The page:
In the past, the Internet was the domain of words. Literally, at that – text made up the majority of its content, and while there have been attempts to introduce images and videos in to the mix, they ended up as mere periphery, owing to the fact that bandwidth concerns and lack of standards prevent visuals from taking off.
Times have changed, though. Now, bandwidth is plentiful and various standards and services for delivery of high resolution visuals have sprung up, giving birth to visual media as a powerful driving force in the modern web. Websites and networks have realized that videos and images are more powerful and more accessible than text, which is why major social networks like Facebook and Twitter provide extensive support for visual media. There are even social networking sites like Pinterest, Instagram, and Flickr that are built around visuals instead of text content.
What it Means for Marketing
Marketing, as a concept, has always been reactive and is more likely to adopt to culture and the majority’s behavior, rather than serving as a force to set or start them. It is the same for the rise of the visual web. With humankind taking over 380 billion photos taken by humans in 2012 alone, it is hard to ignore the power of images when it comes to delivering information and messages – exactly the kind of thing that marketing is banking on.
This means companies and brands must now reposition their online campaigns to be ever more mindful of imagery, and must try to approach their customers from that angle, which could mean that they are now forced to take networks such as Instagram and Pinterest seriously, which is different from traditional advertising channels in the sense that they have as little or as much authority and influence as any user signed up on the service, making the playing field a little bit more level than what they are comfortable with.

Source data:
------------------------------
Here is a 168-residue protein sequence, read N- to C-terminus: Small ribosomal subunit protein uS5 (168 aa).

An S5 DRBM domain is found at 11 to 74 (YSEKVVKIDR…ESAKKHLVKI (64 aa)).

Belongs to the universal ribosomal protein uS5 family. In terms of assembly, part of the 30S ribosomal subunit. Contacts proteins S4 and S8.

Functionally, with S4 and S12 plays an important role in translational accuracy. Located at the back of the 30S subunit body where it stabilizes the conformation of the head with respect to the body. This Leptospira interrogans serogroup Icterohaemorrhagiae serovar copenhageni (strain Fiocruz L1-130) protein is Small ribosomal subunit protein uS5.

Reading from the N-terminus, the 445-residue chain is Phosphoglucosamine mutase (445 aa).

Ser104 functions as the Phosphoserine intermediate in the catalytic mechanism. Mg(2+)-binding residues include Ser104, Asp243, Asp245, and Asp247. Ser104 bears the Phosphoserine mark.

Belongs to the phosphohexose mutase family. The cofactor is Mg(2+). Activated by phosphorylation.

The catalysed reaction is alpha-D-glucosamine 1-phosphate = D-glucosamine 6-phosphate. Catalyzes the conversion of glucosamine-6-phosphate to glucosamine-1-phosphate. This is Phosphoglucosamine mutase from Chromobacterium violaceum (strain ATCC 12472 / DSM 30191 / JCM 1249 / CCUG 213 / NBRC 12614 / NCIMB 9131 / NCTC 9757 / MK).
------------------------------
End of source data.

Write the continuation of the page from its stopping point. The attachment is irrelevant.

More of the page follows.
Social Media and Images
Various studies have come to the conclusion that over 70 percent of social media interactions these days involve an image, or is centered around an image, with photos on Facebook pages receiving 50 percent more likes than the average post. Brands must now rely on a steady stream of visuals if they want to remain relevant, and must focus on including images to its marketing campaigns and strategies.
However, it’s not a one size fits all principle at work, and companies are realizing that different images work well in different environments. For instance, shoes are very popular on Pinterest, while Instagram takes kindly to polka dot patterns. There’s also Facebook, whose users seem to gravitate more towards images that are witty or humorous.
The Key Takeaway
Current studies point to the shift towards a web without words continuing on for the next few years, as the web moves ever closer to being a truly visual medium. However, what users, webmasters, marketers, and advertisers should keep in mind is the true driving force behind the rise of imagery on the web: it has to do more with the medium’s ability to tell a story much more effectively than text, and there’s the rub. The web has always been about telling a story, and people shouldn’t be too focused on visuals that they lose sight of its purpose: that of telling a story and providing information.